Inside Bull rock cave - passageways...
[CZ] Uvnitř Býčí skály - průchody a chodby do hlubin
[EN] With the exception of the Days of Open Doors, the Bull Rock Cave is not open to the public. The Bull Rock Cave (jeskyně Býčí skála) is located in the Josefov area of the Křtiny Valley in the central part of the Moravian Karst. It represents approximately a half of the total length of the Jedovnice Creek cave system. The system is ca. 15 km long, second longest in the Czech Republic. It is located under the Rudice Plateau, 60 - 220 m beneath the surface. The 3.8 km long (straight length) Rudické propadání is the ponor cave. The Bull Rock Cave is the resurgence (emergence) cave. It consists of several distinguished units, each of them bearing its own name. The first section of the cave, the Old Bull Rock Cave, represents a paleo-resurgence passage of the underground Jedovnice Creek. However, during extraordinary floods it also serves as an active karst spring.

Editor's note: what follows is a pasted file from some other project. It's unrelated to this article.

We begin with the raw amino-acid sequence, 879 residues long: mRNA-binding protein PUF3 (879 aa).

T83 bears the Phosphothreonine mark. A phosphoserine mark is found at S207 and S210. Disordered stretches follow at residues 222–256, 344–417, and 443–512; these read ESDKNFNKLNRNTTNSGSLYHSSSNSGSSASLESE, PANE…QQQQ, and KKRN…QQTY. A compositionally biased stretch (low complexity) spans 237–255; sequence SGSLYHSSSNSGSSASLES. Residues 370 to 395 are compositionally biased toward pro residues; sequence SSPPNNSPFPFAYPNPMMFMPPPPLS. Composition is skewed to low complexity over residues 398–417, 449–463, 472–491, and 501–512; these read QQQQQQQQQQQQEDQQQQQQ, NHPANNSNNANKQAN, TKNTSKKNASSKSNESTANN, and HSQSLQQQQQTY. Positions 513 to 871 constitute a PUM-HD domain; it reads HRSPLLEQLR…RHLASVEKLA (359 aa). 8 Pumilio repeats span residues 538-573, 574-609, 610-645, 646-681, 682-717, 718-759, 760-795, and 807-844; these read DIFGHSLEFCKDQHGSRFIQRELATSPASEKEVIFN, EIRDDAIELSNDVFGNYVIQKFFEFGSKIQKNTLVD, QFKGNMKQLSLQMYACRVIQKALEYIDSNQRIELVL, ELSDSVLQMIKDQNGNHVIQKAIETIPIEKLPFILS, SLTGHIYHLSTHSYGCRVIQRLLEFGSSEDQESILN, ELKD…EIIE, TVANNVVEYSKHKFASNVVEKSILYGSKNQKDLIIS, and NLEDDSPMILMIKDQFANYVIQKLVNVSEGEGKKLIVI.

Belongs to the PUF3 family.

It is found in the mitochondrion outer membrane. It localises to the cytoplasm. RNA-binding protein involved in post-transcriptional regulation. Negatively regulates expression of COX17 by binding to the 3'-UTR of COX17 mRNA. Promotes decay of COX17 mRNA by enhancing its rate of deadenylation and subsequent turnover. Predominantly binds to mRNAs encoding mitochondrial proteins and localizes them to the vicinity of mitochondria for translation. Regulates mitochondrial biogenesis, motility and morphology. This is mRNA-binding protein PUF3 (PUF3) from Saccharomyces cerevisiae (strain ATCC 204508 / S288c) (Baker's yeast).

The Bull Rock Cave is frequently called "the most memorable cave of the Moravian Karst", mostly on the account of its prehistory. The Southern Branch yielded evidence of Paleolithic (Magdalenian) settlements. The entrance part, called the Hall (also Entrance Hall, Hallstatt Hall, Předsíň in Czech), is the site of the famous "Hallstatt burial". The burial was discovered by Jindřich (Heinrich) Wankel, M.D., in 1872.
The cave is also a well-known paleontological station. In addition, it belongs to the best studied caves in the Moravian Karst as far as cave biology is concerned. More than 2000 bats regularly winterize in the cave, making it one of the largest such places in the Czech Republic. The bibliography of the Bull Rock Cave begins in 1663 and is probably the most extensive of all caves in the Moravian Karst.
Systematic speleological exploration of the Bull Rock Cave began in 1902. It was carried out by members of the Verein der deutschen Touristen in Brünn, Gruppe für Höhlenforschung (VDT-GfH, a German caving group in Brno). In 1912, the cavers focused their attention on the key problem - the then terminal point of the cave, the Šenkův (Šenk's) siphon. In 1920 their effort was crowned with a success - the overcoming of the siphon and the discovery of the New Bull Rock Cave with the underground Jedovnice Creek. Since 1947, namely from 1973 to 1985, Czech cavers gradually discovered the underground stream of the Jedovnice Creek between the New Bull Rock Cave and the Rudické propadání. They also have discovered the underground course of the creek between the Bull Rock Cave, the Bar (Barová) Cave and the springs in Josefov.